Our society is in the grip of a male recession. Perhaps it’s the case that once women were unleashed from the strictures of sexism they were bound to leapfrog ahead of men. Some feminists are content to see it that way. But Reeves believes that both justice and the general welfare demand some creative thinking about the way we teach boys and treat men. He doesn’t say it quite this way, but most women are not going to live their best lives without fathers and husbands and brothers and sons who are reaching their own potential. Well-adjusted, contributing, grown-up men are not a luxury good. They are necessary to a healthy society. The men who are failing to perform at school and work are also more likely to be disconnected from family, which is damaging not just to the men themselves (who are lonely and prone to deaths of despair), but to the children they father but do not parent.
Involved fathers are important. Solid relationships between fathers and children are highly correlated with kids’ health and happiness. As Melanie Wasserman and others have shown, boys seem to suffer more than girls when they are raised without fathers. So we’re in a negative feedback loop. Boys raised without fathers often fail to grow up to become the kind of men women want to marry. And in turn, the shortage of marriageable men means that more kids will be raised by single moms, and on and on we go. (Same-sex couples are not included in this data.)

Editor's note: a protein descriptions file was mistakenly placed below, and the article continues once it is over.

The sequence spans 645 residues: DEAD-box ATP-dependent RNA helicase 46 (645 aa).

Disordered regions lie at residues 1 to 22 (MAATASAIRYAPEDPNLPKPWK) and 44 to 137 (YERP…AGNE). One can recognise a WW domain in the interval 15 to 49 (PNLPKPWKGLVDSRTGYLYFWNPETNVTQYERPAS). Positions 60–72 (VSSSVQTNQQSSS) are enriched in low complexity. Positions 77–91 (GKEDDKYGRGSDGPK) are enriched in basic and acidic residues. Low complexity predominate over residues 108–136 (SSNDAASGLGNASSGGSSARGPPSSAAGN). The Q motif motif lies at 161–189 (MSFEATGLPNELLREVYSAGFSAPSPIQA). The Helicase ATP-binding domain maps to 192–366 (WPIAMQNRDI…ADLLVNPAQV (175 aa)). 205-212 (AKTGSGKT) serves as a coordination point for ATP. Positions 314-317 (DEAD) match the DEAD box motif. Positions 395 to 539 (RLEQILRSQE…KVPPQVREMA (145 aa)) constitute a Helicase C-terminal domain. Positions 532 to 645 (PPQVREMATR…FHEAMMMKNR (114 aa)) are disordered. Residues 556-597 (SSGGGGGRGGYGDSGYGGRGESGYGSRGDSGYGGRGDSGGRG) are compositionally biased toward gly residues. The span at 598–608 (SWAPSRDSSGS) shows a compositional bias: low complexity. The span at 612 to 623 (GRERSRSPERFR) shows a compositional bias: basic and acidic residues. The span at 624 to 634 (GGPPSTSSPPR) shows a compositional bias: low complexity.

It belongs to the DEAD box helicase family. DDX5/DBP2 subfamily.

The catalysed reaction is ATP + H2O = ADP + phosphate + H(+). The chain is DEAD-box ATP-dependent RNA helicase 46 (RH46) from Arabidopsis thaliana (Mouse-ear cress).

Reeves offers a number of sound policy proposals, starting with elementary education. He writes:
The parts of the brain associated with impulse control, planning, future orientation, sometimes labeled the “CEO of the brain,” are mostly in the prefrontal cortex, which matures about 2 years later in boys than in girls. The cerebellum, for example, reaches full size at age 11 for girls, but not until age 15 for boys.
Why not, then, have boys begin kindergarten a year later than girls? Many private schools already recommend this, and some parents have hit on the technique themselves. Children of affluent parents are twice as likely as those with limited means to choose what many are calling “redshirting.” Reeves would supply an extra year of universal pre-K (which remains an ambition, not a reality) to even the odds.